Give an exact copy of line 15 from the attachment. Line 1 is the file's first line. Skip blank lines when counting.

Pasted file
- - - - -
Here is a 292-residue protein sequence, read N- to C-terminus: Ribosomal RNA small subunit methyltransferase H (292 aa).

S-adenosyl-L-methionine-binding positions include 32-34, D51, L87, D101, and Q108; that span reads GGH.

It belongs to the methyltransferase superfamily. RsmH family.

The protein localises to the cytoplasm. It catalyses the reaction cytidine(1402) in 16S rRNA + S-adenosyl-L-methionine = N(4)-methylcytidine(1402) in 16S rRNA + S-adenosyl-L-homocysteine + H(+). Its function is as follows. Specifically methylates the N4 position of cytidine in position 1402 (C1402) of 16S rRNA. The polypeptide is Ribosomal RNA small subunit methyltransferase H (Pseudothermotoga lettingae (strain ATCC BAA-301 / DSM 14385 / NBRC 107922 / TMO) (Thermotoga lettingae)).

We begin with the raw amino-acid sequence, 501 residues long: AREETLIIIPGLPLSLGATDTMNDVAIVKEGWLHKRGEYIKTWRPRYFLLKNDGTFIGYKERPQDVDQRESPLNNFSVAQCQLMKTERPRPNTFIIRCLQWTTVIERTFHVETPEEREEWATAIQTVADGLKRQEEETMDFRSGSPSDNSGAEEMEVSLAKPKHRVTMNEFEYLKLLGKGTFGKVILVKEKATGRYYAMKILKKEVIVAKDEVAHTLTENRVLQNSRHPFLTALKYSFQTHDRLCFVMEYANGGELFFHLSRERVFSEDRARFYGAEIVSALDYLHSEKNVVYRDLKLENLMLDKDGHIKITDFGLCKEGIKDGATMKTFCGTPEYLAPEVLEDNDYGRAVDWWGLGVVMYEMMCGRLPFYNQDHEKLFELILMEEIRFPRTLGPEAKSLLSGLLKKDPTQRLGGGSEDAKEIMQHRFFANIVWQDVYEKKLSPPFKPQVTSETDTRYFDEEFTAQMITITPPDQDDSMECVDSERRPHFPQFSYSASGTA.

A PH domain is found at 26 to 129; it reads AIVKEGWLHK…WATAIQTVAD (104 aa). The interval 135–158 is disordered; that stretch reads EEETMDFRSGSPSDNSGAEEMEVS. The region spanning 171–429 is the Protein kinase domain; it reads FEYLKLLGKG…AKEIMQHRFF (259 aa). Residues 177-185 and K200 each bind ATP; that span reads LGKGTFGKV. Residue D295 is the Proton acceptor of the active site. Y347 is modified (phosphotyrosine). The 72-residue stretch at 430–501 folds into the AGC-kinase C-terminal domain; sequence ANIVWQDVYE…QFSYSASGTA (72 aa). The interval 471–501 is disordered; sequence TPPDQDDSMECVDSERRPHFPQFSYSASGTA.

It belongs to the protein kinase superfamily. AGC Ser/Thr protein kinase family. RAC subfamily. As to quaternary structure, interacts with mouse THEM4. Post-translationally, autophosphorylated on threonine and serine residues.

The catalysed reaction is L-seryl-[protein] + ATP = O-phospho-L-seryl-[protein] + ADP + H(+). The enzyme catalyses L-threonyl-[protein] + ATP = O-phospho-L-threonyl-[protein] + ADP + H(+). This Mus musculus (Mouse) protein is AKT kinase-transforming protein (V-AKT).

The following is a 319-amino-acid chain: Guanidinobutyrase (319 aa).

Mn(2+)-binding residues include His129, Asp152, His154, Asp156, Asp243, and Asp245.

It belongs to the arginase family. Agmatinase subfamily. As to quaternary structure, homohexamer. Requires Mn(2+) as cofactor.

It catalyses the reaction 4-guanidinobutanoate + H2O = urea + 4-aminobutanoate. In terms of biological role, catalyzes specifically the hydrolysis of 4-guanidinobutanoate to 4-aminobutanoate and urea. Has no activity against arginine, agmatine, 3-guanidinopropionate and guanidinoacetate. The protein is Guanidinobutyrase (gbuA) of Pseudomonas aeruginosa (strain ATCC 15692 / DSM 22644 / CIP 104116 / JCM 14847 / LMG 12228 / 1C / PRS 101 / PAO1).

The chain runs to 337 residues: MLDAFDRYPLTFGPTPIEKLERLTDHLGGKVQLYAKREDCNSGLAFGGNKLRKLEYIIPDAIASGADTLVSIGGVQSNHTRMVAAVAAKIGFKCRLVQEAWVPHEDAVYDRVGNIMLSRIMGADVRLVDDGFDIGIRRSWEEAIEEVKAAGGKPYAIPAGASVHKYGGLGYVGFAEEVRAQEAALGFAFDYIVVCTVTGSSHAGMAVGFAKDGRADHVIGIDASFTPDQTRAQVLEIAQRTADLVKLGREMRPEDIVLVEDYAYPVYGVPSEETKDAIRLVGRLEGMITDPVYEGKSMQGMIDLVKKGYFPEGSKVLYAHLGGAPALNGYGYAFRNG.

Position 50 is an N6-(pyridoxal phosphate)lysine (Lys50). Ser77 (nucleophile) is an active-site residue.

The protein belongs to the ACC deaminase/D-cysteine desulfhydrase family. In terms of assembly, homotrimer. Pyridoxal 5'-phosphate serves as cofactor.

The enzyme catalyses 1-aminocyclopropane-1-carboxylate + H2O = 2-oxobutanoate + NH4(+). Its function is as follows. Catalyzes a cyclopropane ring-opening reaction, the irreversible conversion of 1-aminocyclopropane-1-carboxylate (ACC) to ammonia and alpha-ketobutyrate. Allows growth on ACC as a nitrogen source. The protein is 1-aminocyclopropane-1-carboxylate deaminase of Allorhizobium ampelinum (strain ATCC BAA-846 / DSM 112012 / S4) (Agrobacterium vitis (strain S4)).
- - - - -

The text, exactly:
The protein belongs to the ACC deaminase/D-cysteine desulfhydrase family. In terms of assembly, homotrimer. Pyridoxal 5'-phosphate serves as cofactor.